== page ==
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and he was biased or had some more inclination or bias towards one of them, he would come into the Day of Judgment with one of his hats, or one of his sides lowered or, you know, unbalanced a symbol of the lack of justice or balance. So that's a kind of threat not to be biased, and if you fear that bias, then you should marry only one.

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And

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what that really means is the maximum humanly attainable justice, which means that if a person has happened to have had twice, then

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the amount and quality of food provided for both should be the same, the quality and amount of clothing for both should be the same medication, recreation, Equal Housing, you cannot give one palace and other one room both should be entitled to exactly equal housing. But more importantly, even the amount of time that the husband is to spend with each of his wives should be again,

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just an equal

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in terms of mercy, and compassion and good treatment should be required for both of them. However, there is one aspect of justice however, which is not humanly attainable.

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And that is the case where, for example, a person cannot totally control his internal emotions and say, Alright, if you have more than one wife, then you should love both of them, or have the internal emotional feeling exactly the same.

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This is not humanly possible. And of course, God does not ask people to go beyond their human

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capacity. That's why Prophet Muhammad peace be upon him himself, as narrated in Abu Dhabi, that term is in the salary. And if the manager, he said that they Oh god, this is my division, or my justice and what I could control. So don't blame me for what you control, but I don't control him is the very private inner feeling. And finally, the Quran itself even alludes to this and for example, in chapter four and verse 129, it says, while on the spot to and 30 Robaina decide that you will never be able, you will not be able to be really fully just an equitable between your wives, even if you try. So let's say simply don't be so inclined in a biased way, that you leave one wife as if she's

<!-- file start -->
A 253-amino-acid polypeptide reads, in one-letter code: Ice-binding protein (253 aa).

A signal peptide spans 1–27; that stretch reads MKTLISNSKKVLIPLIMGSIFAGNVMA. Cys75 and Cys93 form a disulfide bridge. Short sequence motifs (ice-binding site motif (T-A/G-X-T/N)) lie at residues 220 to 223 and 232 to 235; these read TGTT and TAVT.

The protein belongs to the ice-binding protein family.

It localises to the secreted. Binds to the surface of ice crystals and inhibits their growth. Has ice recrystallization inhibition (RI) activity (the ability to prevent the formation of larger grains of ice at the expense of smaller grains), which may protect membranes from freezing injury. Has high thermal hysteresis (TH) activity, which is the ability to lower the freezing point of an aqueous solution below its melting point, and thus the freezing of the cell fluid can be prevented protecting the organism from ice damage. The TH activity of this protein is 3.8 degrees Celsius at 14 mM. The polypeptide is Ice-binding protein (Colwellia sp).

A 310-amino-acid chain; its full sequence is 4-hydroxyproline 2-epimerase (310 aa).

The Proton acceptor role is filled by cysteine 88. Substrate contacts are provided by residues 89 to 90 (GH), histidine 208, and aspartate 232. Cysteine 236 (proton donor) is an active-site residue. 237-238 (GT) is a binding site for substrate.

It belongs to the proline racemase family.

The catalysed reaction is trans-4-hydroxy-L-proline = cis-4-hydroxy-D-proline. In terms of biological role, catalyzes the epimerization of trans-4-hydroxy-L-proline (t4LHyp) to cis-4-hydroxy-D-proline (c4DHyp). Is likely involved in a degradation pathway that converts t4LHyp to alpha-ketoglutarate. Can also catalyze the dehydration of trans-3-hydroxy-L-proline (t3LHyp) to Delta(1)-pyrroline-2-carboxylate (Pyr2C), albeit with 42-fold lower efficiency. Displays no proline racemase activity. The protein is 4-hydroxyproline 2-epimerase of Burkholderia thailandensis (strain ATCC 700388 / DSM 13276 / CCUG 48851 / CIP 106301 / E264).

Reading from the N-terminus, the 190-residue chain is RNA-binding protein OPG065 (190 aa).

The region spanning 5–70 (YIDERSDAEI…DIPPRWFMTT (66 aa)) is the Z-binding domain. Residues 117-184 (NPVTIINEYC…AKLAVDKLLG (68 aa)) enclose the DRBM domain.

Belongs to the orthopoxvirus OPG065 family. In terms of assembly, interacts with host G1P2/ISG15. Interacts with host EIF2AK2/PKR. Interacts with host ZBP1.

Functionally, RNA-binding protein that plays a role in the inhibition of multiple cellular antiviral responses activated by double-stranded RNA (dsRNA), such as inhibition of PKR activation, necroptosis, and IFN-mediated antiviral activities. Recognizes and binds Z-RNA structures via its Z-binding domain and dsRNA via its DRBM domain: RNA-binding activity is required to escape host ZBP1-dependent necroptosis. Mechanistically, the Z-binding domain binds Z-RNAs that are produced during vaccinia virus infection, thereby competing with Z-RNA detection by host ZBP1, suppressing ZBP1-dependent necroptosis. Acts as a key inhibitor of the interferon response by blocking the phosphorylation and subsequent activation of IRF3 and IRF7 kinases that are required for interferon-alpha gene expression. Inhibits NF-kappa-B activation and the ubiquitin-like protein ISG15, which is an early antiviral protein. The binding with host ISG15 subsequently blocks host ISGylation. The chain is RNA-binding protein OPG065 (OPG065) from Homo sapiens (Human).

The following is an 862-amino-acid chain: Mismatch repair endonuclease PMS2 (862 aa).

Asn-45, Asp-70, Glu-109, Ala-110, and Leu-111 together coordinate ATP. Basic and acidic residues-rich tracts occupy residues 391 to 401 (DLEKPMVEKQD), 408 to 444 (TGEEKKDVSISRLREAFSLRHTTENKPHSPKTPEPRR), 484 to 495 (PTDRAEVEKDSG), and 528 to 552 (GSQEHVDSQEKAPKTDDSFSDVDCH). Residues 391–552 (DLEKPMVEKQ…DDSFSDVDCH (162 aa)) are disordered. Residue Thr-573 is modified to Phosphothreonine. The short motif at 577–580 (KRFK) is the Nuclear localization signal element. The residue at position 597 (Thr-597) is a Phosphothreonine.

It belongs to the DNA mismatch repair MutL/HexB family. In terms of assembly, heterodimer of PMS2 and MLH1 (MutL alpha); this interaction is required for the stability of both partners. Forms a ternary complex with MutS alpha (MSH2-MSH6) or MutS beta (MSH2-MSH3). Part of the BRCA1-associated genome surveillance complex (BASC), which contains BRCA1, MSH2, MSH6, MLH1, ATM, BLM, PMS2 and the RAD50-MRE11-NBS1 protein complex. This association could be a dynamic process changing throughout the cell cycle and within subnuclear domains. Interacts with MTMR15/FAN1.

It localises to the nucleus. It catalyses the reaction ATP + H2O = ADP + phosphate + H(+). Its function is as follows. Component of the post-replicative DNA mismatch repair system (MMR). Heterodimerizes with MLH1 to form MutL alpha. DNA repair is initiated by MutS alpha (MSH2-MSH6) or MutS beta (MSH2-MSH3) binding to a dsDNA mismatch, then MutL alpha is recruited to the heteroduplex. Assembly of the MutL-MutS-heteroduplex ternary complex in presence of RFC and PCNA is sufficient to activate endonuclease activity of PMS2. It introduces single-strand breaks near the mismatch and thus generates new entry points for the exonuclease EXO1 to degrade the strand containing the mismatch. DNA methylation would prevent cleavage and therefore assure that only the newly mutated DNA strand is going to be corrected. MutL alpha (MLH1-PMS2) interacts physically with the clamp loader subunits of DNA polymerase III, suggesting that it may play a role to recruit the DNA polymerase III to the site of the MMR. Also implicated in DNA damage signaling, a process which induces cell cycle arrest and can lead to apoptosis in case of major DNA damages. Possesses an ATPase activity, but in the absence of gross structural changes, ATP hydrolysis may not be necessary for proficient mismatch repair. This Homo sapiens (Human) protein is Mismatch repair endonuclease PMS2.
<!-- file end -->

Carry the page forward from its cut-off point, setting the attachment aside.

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just suspended, that one should try his best in anything that can be controllable, to be fully, just an equitable and again, only in the cases where there there are extenuating circumstances to justify

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deviating from the norm, which is again, is monogamy in Islam, one wife, one man will leave it at that for today. We want to invite you back next week when we'll continue our discussion of polygamy and Islam and begin with

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a discussion of why Islam

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accepted polygamy. Thank you for watching Assalamu alaikum peace